"It seemed hard for our gentlemanly looking soldiers to be mixed up with those yellow-clothed butternut heathens."


Oct 27, 2017
Rolling hills of southern Indiana
The following is an excerpt from a letter by Captain Wilford H. Welman of Company F, 59th Indiana. Published by the New Albany Daily Ledger, June 06, 1863. In my reply to this thread will be the full letter in three clippings from the Daily Ledger. In the letter he is recounting the events Vicksburg Campaign, the excerpt focusing on Champion Hill. You should take the time to read the full letter, as when he nears the end of his writing the flags of truce appear over the rebel works and he makes note of it. The letter is dated May 25th, 1863, right after the major assaults on the defenses of Vicksburg so I am guessing the flags of truce are for the collection of the federal dead and wounded.

From the beginning of the letter for context:

"KIND FRIEND: Your kind letter was received on yesterday, 24th. I am sorry to write you some of my troubles. I have always thought I had but few, but some have come pretty heavy within the past few days. At the battle of “Champion Hill,” twenty-four miles from here, I lost my noble brother, Felix Welman, Captain of Co. B, 24th Indiana. He was truly a noble brother. He had grown up large and bore a commanding appearance. I have become so I can bear anything, but I am sorry for my poor mother and my old father. This sad news will press them severely."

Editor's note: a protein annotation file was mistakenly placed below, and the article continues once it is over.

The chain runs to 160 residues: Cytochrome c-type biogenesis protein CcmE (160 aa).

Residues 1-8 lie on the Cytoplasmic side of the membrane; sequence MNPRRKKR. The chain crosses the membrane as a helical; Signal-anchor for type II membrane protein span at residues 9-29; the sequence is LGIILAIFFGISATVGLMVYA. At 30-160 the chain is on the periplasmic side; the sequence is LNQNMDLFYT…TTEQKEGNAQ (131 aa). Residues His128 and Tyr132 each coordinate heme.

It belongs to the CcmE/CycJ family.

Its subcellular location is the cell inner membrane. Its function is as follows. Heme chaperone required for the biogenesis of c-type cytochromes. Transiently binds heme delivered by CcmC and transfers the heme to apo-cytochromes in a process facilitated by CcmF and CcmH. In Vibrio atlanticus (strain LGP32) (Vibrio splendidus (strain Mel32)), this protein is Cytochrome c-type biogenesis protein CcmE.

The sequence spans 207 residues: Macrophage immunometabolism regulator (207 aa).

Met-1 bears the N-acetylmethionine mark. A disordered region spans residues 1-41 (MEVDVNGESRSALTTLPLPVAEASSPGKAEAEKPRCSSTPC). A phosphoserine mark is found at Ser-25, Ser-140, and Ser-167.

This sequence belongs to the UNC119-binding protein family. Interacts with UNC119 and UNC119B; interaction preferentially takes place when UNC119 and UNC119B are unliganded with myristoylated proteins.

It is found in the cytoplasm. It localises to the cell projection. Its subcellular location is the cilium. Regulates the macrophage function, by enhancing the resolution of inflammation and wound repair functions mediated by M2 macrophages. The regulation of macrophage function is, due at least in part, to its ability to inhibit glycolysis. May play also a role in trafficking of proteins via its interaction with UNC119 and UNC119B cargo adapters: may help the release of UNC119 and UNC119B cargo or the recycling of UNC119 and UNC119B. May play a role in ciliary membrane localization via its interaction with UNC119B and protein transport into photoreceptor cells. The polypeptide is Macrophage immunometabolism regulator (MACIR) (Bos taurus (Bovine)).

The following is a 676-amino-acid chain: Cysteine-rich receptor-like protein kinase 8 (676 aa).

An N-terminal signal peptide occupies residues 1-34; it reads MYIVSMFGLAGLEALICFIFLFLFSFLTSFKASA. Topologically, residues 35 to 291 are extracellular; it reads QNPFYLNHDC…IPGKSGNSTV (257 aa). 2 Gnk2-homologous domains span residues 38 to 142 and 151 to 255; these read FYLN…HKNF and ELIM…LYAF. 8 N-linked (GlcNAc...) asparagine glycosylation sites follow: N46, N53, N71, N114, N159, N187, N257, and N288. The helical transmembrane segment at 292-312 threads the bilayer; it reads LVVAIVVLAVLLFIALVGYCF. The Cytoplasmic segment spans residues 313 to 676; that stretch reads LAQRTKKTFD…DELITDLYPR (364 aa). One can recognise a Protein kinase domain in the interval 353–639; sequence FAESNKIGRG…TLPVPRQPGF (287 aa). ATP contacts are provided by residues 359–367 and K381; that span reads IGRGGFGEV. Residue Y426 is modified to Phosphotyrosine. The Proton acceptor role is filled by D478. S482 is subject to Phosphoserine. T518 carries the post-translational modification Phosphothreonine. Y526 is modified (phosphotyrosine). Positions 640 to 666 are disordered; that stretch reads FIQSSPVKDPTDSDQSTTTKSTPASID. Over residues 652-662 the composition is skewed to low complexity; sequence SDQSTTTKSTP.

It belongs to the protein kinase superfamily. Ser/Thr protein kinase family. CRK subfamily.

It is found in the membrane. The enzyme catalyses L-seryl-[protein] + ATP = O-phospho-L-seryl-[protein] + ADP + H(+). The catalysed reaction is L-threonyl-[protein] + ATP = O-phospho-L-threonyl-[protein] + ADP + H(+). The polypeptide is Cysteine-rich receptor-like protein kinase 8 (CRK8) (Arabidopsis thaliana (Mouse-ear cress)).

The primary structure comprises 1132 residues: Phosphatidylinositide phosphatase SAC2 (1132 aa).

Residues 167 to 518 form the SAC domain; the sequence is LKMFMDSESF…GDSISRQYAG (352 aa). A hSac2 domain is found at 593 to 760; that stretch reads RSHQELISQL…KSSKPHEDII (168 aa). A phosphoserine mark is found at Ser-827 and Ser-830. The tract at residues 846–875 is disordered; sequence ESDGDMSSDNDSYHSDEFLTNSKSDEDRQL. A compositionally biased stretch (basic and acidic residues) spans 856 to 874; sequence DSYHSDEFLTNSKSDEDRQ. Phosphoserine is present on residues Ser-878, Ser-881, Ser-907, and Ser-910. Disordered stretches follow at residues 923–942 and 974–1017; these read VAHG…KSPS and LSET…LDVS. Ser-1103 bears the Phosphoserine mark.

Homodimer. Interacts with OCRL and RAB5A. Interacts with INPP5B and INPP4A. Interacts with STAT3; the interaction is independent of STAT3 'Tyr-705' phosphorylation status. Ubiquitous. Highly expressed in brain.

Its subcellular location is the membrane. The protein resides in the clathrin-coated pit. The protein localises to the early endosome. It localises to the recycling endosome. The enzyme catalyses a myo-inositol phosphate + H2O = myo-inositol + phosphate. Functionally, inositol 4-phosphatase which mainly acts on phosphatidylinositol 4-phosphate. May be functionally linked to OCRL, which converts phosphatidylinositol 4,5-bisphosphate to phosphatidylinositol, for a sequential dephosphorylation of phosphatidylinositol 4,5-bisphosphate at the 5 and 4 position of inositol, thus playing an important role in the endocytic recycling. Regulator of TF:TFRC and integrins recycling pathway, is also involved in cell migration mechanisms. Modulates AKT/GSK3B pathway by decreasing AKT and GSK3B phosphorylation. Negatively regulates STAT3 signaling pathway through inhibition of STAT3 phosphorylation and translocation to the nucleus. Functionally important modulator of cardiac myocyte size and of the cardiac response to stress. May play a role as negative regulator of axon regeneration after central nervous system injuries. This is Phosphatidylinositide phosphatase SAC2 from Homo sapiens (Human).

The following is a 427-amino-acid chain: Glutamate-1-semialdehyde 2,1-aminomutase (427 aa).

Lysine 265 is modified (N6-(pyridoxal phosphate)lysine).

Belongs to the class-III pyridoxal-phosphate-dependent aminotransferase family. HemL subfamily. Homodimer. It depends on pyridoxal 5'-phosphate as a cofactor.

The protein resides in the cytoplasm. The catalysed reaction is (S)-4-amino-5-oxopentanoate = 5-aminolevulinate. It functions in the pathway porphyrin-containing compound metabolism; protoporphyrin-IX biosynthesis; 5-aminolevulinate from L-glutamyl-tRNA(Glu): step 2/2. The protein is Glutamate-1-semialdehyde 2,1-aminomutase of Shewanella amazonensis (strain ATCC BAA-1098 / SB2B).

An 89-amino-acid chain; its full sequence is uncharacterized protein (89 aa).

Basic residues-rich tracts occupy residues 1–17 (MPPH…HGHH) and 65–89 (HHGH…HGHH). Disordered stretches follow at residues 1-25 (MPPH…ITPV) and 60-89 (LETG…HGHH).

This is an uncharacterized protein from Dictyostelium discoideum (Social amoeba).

Champion Hill:

"We encamped one night, and set out at 7 A. M. for Vicksburg. Camped near Clinton, moved early next morning, and had a severe engagement at 12PM. Hovey’s and Logan’s divisions brought on the engagement, and Quimby’s division was ordered to act as support. The 59th was detached, and “double-quicked” one and a half miles to support Col. Leggatt. Whose ammunition was near exhausted. This threw us on the right and rear of the 24th Indiana. They and the 11th Indiana had a severe contest, charging and capturing a battery, but lost many good men. So soon as they were routed I found a boy belonging to the 24th, and he said Captain Welman was killed. I obtained leave and went over a half mile, and saw a terrible fight. It seemed hard for our gentlemanly looking soldiers to be mixed up with those yellow-clothed butternut heathens. Where the ground had been three or four times contested over, my brother fell, waving his sword over his boys, and cheering them forward. As I walked along the ridge for three fourths of a mile alone. Seeing numerous dead bodies and hearing the groans of the wounded and dying, I thought it was one of the most heart-rending occasions that one could imagine - far beyond description.
I found my regiment had moved two miles, and camped for the night. All the way along my route I had to be cautious about stumbling over the dead. My prayer is that I may never witness such a sight again."

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Jan 29, 2014
Abita Springs, LA
Of course, of interest to me is his description of the "heathens" as yellow clothed and butternut. I always wonder how literal these descriptions are as "butternut" became a pejorative. Now "yellow clothed", could this be a description of dirty drab uniforms?

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